Veto Threats Slow Congressional Action on Defense, Intelligence Measures

Veto Threats Slow Congressional Action on Defense, Intelligence Measures

Congressional action on the authorization bills for the Department of Defense (H.R. 2647) and the Intelligence Community (H.R. 2701/S. 1494), and the DOD appropriations bill (H.R. 3326), has slowed for a number of reasons, but one is veto threats from the White House over certain provisions in the bills.

The White House is threatening to veto the intelligence authorization bill if it passes in final form as reported to the House from the House Permanent Select Committee on Intelligence (HPSCI). The House has not yet voted on the bill. As reported, it contains language in Sec. 321 regarding who in Congress is to be notified of particularly sensitive intelligence activities. Currently only the “Gang of Four” – the top Democrat and Republican on HPSCI and its Senate counterpart (SPSCI) – or the “Gang of Eight” – those four plus the Speaker and Minority Leader of the House and the Majority and Minority Leaders of the Senate — is briefed on such matters (see Congressional Research Service report R40698 for an explanation of these terms and procedures). The disputed language would allow HPSCI and SPSCI to set their own rules as to who on those committees is briefed. The Senate passed its version of the bill in September. During Senate debate, it was noted that no intelligence authorization bill has cleared Congress in four years. The Senate-passed version would strengthen notification requirements, but apparently not enough to prompt a veto threat.

The White House is unhappy with the DOD authorization bill because conferees included funding to develop and procure an alternate engine for the F-35 Joint Strike Fighter so there are two options for the engine. The White House is confident that the current engine program is adequate and sees no need for a second option. The Statement of Administration Policy on the Senate bill stated that if the final version of the bill included funds for an alternate engine, a veto would be recommended, but that did not sway the Senate or the conferees. The House passed the conference version of the bill on October 8; the Senate may consider it this week. characterized the veto threat as “wimpy.”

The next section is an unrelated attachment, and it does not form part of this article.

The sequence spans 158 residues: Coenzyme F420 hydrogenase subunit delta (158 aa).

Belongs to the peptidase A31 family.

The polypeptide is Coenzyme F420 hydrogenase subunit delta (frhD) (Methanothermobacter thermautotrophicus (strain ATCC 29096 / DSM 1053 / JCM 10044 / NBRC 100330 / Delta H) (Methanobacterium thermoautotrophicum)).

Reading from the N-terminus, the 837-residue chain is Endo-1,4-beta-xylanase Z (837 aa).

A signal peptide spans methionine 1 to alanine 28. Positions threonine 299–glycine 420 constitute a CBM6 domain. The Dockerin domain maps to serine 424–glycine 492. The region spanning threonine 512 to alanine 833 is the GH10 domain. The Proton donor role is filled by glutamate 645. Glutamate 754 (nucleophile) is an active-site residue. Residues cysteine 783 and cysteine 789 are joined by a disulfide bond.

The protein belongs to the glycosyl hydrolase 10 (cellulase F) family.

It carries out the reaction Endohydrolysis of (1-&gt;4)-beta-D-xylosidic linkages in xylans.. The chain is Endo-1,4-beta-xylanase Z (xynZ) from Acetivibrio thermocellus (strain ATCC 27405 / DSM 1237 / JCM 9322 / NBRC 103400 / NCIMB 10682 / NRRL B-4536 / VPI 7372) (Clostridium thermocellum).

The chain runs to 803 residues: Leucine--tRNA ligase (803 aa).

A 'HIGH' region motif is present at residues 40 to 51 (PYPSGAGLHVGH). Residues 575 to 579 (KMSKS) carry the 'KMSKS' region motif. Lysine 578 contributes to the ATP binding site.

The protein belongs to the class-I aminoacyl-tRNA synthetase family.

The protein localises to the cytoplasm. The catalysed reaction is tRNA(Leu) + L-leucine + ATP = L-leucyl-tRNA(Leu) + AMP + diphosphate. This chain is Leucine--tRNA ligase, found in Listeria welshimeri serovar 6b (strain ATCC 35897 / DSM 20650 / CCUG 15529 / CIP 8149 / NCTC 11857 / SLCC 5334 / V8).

The DOD appropriations bill also is under a veto threat because the House version contains funding for the F-35 alternate engine and the VH-71 presidential helicopter program that the Administration similarly does not want. The veto threat was contained in an October 14, 2009 letter from Secretary of Defense Robert Gates to the chair and ranking minority member of the House defense appropriations subcommittee. The letter is posted on The House and Senate have passed their versions of the bill. The Senate version does not contain funds for either the F-35 alternate engine or the VH-71 helicopter. Conferees may meet this week.

Not sure about the difference between an authorization and an appropriation? See our “What’s a Markup?” fact sheet.

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